Spier’s Creative Block 2: White Bordeaux style – Sauvignon Blanc/Semillon. Aromas of gooseberries, kiwi fruit and crushed nettle. Tropical fruit and fresh green characters on the palate.

Spier’s Creative Block 3: Rhone Blend – Shiraz/ Mourvedre/ Viognier. Aromas of violets, mulberry, sweet fruits, spice and toast. On the palate – mulberry with subtle vanilla and chocolate and a lingering aftertaste.

Spier’s Creative Block 5: Bordeaux Blend – Merlot/ Malbec/ Cabernet Sauvignon/Cabernet Franc/Petit Verdot. Juicy plum, spicy black olives and black cherries on the nose. Ripe cherries and plum on the palate. Subtle, flavours of cinnamon and cloves.

Tamsin Reily

Tamsin Reily


The Spier Creative Block wines are named after a Spier art project which is designed to stimulate and support the South African art community. Creative Block invites artists – both established and emerging – to create an artwork on a block measuring 18x18cm. The artists are given free reign to create a work in any style or medium that they choose. Collectors can select a combination of pieces, becoming a part of the creative process by building a greater, more personal artwork. Blocks are only R950 each. Now that’s affordable art! Visit www.creativeblock.co.za for more information.

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rudiEarlier this month I was invited to a chef’s table lunch at the Mount Nelson. Chef Rudi Liebenberg looks right at home in the 110-year-old Cape Colony kitchen. And no, that’s not to say that he looks old—far from it. The winemaker of Durbanville Hills, Martin Moore, was on hand to do the wine and food pairing bit.

Little did I know that the chef’s table was exactly that—a table in the kitchen. In an alcove off the restored colonial kitchen is a big wooden table set on twenties-style parquet flooring.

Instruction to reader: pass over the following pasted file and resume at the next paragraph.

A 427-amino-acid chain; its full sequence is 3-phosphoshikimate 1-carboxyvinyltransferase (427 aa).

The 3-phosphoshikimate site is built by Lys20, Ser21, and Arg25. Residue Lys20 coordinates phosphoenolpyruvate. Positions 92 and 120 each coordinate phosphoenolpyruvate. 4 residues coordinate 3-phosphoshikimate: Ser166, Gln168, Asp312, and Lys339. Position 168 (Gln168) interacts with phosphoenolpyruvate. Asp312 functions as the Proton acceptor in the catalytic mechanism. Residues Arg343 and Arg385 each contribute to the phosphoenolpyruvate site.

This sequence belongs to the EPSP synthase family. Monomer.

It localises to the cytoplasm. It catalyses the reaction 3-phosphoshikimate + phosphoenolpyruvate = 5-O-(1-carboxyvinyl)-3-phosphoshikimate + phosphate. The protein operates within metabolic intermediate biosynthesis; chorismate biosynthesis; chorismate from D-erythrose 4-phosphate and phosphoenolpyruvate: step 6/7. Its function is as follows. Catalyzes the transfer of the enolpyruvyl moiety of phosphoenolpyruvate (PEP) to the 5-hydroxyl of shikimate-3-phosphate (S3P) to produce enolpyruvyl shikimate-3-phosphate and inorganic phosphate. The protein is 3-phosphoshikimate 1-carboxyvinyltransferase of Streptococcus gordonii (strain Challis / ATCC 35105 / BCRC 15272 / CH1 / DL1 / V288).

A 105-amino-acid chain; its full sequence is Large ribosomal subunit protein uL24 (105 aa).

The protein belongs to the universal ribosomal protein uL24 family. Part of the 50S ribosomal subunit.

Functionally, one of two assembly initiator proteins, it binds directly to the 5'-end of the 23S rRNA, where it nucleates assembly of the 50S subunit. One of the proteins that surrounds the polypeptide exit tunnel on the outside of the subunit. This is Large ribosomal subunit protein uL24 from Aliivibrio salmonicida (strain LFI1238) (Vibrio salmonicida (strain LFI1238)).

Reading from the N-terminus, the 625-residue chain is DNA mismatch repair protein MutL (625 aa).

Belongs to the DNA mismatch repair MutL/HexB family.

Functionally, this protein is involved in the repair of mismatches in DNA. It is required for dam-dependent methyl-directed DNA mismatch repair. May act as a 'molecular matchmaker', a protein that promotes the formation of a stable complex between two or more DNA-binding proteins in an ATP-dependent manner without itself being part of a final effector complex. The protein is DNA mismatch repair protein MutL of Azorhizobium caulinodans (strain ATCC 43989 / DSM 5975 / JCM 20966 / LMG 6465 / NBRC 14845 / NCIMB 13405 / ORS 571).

The menu, in Martin’s opinion, was designed to drive winemakers mad.  Just try matching a wine to thyme-cured beef with pickled carrot or every winemaker’s worst nightmare the dreaded, but delicious, tomato.

Unfortunately for Martin the tomato is Rudi’s best-loved fruit, ingredient and source of inspiration. This is evident in the Tomato Philadelphia Terrine, which makes me suddenly stop feeling sorry for vegetarians.

True gourmet is in the details, as Rudi proves with this simple dish. The tomato has been used every way here—most notably though in the form of white foam. To the taste, it’s pure spring—acidic tomato freshness. I’m baffled; surely it should be red or at least pink-y? Rudi lets me on to his secret, if you boil anything for long enough the substance will eventually rise to the surface leaving the water behind, and it’s the water that holds all the flavour. It’s similar to making a consommé. To this water Rudi adds leaf gelatin and whips it up the old fashioned way—with a hand blender.

To counter the acidity of the tomato, Martin pairs it with the Durbanville Hills Rhinofields Reserve Merlot. An odd choice, but the softness of the Merlot works.

Next time I come to the Nellie, I’ll be sure to bring along my parasol and white gloves and try out the high tea.